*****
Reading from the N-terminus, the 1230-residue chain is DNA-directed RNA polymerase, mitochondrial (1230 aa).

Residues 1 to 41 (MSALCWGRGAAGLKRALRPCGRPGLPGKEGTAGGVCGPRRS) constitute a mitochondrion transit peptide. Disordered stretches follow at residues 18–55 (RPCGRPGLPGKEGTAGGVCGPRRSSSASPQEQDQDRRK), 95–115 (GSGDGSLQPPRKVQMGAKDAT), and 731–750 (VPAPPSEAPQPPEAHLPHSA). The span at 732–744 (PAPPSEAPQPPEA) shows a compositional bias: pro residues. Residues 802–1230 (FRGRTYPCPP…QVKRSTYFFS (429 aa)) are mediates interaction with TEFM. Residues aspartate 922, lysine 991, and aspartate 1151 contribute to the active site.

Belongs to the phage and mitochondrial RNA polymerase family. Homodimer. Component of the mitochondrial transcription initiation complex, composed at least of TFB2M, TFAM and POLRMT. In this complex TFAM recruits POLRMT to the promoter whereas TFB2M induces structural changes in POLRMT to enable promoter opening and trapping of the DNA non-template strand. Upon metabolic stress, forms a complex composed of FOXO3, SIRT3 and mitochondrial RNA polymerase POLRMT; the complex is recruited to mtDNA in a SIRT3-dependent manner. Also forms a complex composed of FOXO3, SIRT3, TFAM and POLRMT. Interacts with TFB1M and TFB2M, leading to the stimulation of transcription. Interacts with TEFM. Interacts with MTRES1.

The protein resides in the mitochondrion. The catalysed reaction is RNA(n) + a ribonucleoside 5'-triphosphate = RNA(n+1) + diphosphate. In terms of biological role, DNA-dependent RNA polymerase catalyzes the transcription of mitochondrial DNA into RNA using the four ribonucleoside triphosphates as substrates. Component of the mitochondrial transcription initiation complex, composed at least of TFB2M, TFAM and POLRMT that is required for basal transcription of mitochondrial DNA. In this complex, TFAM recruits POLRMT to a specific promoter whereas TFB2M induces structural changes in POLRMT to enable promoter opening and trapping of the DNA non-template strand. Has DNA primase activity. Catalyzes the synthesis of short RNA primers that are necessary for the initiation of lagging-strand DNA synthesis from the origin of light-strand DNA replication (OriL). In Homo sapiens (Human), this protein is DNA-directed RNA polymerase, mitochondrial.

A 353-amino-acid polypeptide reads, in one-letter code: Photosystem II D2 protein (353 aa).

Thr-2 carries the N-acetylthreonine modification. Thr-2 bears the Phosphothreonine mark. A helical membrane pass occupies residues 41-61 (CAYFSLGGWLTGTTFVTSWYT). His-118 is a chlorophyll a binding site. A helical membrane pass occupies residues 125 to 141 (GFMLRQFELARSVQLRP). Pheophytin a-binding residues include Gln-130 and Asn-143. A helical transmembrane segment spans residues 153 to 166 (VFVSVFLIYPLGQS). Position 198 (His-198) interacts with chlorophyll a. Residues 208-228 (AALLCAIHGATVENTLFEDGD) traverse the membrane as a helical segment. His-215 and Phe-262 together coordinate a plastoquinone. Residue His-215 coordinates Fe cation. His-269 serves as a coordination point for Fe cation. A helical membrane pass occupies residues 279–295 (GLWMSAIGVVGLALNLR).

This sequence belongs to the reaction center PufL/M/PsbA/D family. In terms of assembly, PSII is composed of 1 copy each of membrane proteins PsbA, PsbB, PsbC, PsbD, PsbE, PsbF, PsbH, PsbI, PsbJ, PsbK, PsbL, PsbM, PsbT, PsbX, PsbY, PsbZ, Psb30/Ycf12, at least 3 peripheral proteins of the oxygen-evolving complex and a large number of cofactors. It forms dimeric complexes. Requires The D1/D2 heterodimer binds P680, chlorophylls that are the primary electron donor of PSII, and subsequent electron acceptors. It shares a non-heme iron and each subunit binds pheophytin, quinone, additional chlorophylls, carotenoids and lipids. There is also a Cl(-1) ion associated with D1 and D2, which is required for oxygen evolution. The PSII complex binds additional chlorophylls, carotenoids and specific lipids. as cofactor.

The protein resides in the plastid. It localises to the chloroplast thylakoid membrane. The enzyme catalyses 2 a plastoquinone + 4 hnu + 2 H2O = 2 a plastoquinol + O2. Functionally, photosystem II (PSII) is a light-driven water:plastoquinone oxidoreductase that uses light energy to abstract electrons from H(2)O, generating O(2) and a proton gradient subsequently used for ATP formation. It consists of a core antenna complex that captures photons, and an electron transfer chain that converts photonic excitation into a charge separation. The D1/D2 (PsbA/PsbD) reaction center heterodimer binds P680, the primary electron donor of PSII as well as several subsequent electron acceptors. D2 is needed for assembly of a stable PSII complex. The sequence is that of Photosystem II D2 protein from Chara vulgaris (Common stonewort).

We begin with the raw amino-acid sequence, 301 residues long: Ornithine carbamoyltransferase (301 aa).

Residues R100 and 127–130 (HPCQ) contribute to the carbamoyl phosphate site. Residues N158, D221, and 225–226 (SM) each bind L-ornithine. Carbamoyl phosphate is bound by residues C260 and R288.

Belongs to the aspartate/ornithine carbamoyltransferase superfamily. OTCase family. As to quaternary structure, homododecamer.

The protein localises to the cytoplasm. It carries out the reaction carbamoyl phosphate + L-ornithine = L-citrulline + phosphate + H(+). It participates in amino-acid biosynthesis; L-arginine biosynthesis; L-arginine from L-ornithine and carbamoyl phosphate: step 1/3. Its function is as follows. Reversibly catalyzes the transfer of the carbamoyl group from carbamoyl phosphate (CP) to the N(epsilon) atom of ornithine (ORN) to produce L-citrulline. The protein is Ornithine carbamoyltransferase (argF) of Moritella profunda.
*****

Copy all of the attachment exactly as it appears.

Reading from the N-terminus, the 1230-residue chain is DNA-directed RNA polymerase, mitochondrial (1230 aa).

Residues 1 to 41 (MSALCWGRGAAGLKRALRPCGRPGLPGKEGTAGGVCGPRRS) constitute a mitochondrion transit peptide. Disordered stretches follow at residues 18–55 (RPCGRPGLPGKEGTAGGVCGPRRSSSASPQEQDQDRRK), 95–115 (GSGDGSLQPPRKVQMGAKDAT), and 731–750 (VPAPPSEAPQPPEAHLPHSA). The span at 732–744 (PAPPSEAPQPPEA) shows a compositional bias: pro residues. Residues 802–1230 (FRGRTYPCPP…QVKRSTYFFS (429 aa)) are mediates interaction with TEFM. Residues aspartate 922, lysine 991, and aspartate 1151 contribute to the active site.

Belongs to the phage and mitochondrial RNA polymerase family. Homodimer. Component of the mitochondrial transcription initiation complex, composed at least of TFB2M, TFAM and POLRMT. In this complex TFAM recruits POLRMT to the promoter whereas TFB2M induces structural changes in POLRMT to enable promoter opening and trapping of the DNA non-template strand. Upon metabolic stress, forms a complex composed of FOXO3, SIRT3 and mitochondrial RNA polymerase POLRMT; the complex is recruited to mtDNA in a SIRT3-dependent manner. Also forms a complex composed of FOXO3, SIRT3, TFAM and POLRMT. Interacts with TFB1M and TFB2M, leading to the stimulation of transcription. Interacts with TEFM. Interacts with MTRES1.

The protein resides in the mitochondrion. The catalysed reaction is RNA(n) + a ribonucleoside 5'-triphosphate = RNA(n+1) + diphosphate. In terms of biological role, DNA-dependent RNA polymerase catalyzes the transcription of mitochondrial DNA into RNA using the four ribonucleoside triphosphates as substrates. Component of the mitochondrial transcription initiation complex, composed at least of TFB2M, TFAM and POLRMT that is required for basal transcription of mitochondrial DNA. In this complex, TFAM recruits POLRMT to a specific promoter whereas TFB2M induces structural changes in POLRMT to enable promoter opening and trapping of the DNA non-template strand. Has DNA primase activity. Catalyzes the synthesis of short RNA primers that are necessary for the initiation of lagging-strand DNA synthesis from the origin of light-strand DNA replication (OriL). In Homo sapiens (Human), this protein is DNA-directed RNA polymerase, mitochondrial.

A 353-amino-acid polypeptide reads, in one-letter code: Photosystem II D2 protein (353 aa).

Thr-2 carries the N-acetylthreonine modification. Thr-2 bears the Phosphothreonine mark. A helical membrane pass occupies residues 41-61 (CAYFSLGGWLTGTTFVTSWYT). His-118 is a chlorophyll a binding site. A helical membrane pass occupies residues 125 to 141 (GFMLRQFELARSVQLRP). Pheophytin a-binding residues include Gln-130 and Asn-143. A helical transmembrane segment spans residues 153 to 166 (VFVSVFLIYPLGQS). Position 198 (His-198) interacts with chlorophyll a. Residues 208-228 (AALLCAIHGATVENTLFEDGD) traverse the membrane as a helical segment. His-215 and Phe-262 together coordinate a plastoquinone. Residue His-215 coordinates Fe cation. His-269 serves as a coordination point for Fe cation. A helical membrane pass occupies residues 279–295 (GLWMSAIGVVGLALNLR).

This sequence belongs to the reaction center PufL/M/PsbA/D family. In terms of assembly, PSII is composed of 1 copy each of membrane proteins PsbA, PsbB, PsbC, PsbD, PsbE, PsbF, PsbH, PsbI, PsbJ, PsbK, PsbL, PsbM, PsbT, PsbX, PsbY, PsbZ, Psb30/Ycf12, at least 3 peripheral proteins of the oxygen-evolving complex and a large number of cofactors. It forms dimeric complexes. Requires The D1/D2 heterodimer binds P680, chlorophylls that are the primary electron donor of PSII, and subsequent electron acceptors. It shares a non-heme iron and each subunit binds pheophytin, quinone, additional chlorophylls, carotenoids and lipids. There is also a Cl(-1) ion associated with D1 and D2, which is required for oxygen evolution. The PSII complex binds additional chlorophylls, carotenoids and specific lipids. as cofactor.

The protein resides in the plastid. It localises to the chloroplast thylakoid membrane. The enzyme catalyses 2 a plastoquinone + 4 hnu + 2 H2O = 2 a plastoquinol + O2. Functionally, photosystem II (PSII) is a light-driven water:plastoquinone oxidoreductase that uses light energy to abstract electrons from H(2)O, generating O(2) and a proton gradient subsequently used for ATP formation. It consists of a core antenna complex that captures photons, and an electron transfer chain that converts photonic excitation into a charge separation. The D1/D2 (PsbA/PsbD) reaction center heterodimer binds P680, the primary electron donor of PSII as well as several subsequent electron acceptors. D2 is needed for assembly of a stable PSII complex. The sequence is that of Photosystem II D2 protein from Chara vulgaris (Common stonewort).

We begin with the raw amino-acid sequence, 301 residues long: Ornithine carbamoyltransferase (301 aa).

Residues R100 and 127–130 (HPCQ) contribute to the carbamoyl phosphate site. Residues N158, D221, and 225–226 (SM) each bind L-ornithine. Carbamoyl phosphate is bound by residues C260 and R288.

Belongs to the aspartate/ornithine carbamoyltransferase superfamily. OTCase family. As to quaternary structure, homododecamer.

The protein localises to the cytoplasm. It carries out the reaction carbamoyl phosphate + L-ornithine = L-citrulline + phosphate + H(+). It participates in amino-acid biosynthesis; L-arginine biosynthesis; L-arginine from L-ornithine and carbamoyl phosphate: step 1/3. Its function is as follows. Reversibly catalyzes the transfer of the carbamoyl group from carbamoyl phosphate (CP) to the N(epsilon) atom of ornithine (ORN) to produce L-citrulline. The protein is Ornithine carbamoyltransferase (argF) of Moritella profunda.